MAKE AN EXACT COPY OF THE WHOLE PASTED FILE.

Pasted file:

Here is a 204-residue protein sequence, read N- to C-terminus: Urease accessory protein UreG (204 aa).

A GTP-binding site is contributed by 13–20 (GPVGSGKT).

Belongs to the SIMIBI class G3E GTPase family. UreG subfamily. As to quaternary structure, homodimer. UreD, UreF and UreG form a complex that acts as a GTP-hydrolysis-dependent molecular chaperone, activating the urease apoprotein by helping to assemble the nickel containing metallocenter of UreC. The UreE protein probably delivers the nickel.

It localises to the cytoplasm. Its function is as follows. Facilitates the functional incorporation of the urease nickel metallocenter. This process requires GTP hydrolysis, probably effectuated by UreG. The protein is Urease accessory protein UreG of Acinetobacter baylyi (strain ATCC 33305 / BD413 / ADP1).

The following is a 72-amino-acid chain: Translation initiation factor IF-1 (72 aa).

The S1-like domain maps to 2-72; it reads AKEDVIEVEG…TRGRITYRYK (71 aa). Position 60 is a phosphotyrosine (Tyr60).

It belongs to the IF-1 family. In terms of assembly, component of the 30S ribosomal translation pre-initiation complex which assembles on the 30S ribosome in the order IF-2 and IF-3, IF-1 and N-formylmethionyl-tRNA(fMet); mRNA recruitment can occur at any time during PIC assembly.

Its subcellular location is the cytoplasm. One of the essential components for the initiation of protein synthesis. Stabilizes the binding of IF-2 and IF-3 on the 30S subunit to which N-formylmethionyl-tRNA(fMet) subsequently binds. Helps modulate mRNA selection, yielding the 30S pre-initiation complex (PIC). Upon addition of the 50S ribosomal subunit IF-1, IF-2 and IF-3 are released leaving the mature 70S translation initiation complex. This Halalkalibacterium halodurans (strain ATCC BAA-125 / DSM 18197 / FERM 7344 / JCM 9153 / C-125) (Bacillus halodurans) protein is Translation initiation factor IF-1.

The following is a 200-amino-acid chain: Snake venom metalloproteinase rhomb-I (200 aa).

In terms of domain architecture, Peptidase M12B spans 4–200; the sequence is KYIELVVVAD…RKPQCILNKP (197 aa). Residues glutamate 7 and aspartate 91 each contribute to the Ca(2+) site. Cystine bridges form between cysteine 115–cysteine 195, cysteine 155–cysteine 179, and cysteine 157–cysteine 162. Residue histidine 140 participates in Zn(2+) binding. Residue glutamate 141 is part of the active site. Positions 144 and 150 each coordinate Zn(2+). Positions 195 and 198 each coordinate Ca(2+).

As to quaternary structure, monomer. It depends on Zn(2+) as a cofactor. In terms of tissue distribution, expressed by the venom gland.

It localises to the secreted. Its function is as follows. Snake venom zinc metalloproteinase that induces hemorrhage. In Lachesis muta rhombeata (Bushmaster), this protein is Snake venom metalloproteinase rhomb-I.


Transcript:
Here is a 204-residue protein sequence, read N- to C-terminus: Urease accessory protein UreG (204 aa).

A GTP-binding site is contributed by 13–20 (GPVGSGKT).

Belongs to the SIMIBI class G3E GTPase family. UreG subfamily. As to quaternary structure, homodimer. UreD, UreF and UreG form a complex that acts as a GTP-hydrolysis-dependent molecular chaperone, activating the urease apoprotein by helping to assemble the nickel containing metallocenter of UreC. The UreE protein probably delivers the nickel.

It localises to the cytoplasm. Its function is as follows. Facilitates the functional incorporation of the urease nickel metallocenter. This process requires GTP hydrolysis, probably effectuated by UreG. The protein is Urease accessory protein UreG of Acinetobacter baylyi (strain ATCC 33305 / BD413 / ADP1).

The following is a 72-amino-acid chain: Translation initiation factor IF-1 (72 aa).

The S1-like domain maps to 2-72; it reads AKEDVIEVEG…TRGRITYRYK (71 aa). Position 60 is a phosphotyrosine (Tyr60).

It belongs to the IF-1 family. In terms of assembly, component of the 30S ribosomal translation pre-initiation complex which assembles on the 30S ribosome in the order IF-2 and IF-3, IF-1 and N-formylmethionyl-tRNA(fMet); mRNA recruitment can occur at any time during PIC assembly.

Its subcellular location is the cytoplasm. One of the essential components for the initiation of protein synthesis. Stabilizes the binding of IF-2 and IF-3 on the 30S subunit to which N-formylmethionyl-tRNA(fMet) subsequently binds. Helps modulate mRNA selection, yielding the 30S pre-initiation complex (PIC). Upon addition of the 50S ribosomal subunit IF-1, IF-2 and IF-3 are released leaving the mature 70S translation initiation complex. This Halalkalibacterium halodurans (strain ATCC BAA-125 / DSM 18197 / FERM 7344 / JCM 9153 / C-125) (Bacillus halodurans) protein is Translation initiation factor IF-1.

The following is a 200-amino-acid chain: Snake venom metalloproteinase rhomb-I (200 aa).

In terms of domain architecture, Peptidase M12B spans 4–200; the sequence is KYIELVVVAD…RKPQCILNKP (197 aa). Residues glutamate 7 and aspartate 91 each contribute to the Ca(2+) site. Cystine bridges form between cysteine 115–cysteine 195, cysteine 155–cysteine 179, and cysteine 157–cysteine 162. Residue histidine 140 participates in Zn(2+) binding. Residue glutamate 141 is part of the active site. Positions 144 and 150 each coordinate Zn(2+). Positions 195 and 198 each coordinate Ca(2+).

As to quaternary structure, monomer. It depends on Zn(2+) as a cofactor. In terms of tissue distribution, expressed by the venom gland.

It localises to the secreted. Its function is as follows. Snake venom zinc metalloproteinase that induces hemorrhage. In Lachesis muta rhombeata (Bushmaster), this protein is Snake venom metalloproteinase rhomb-I.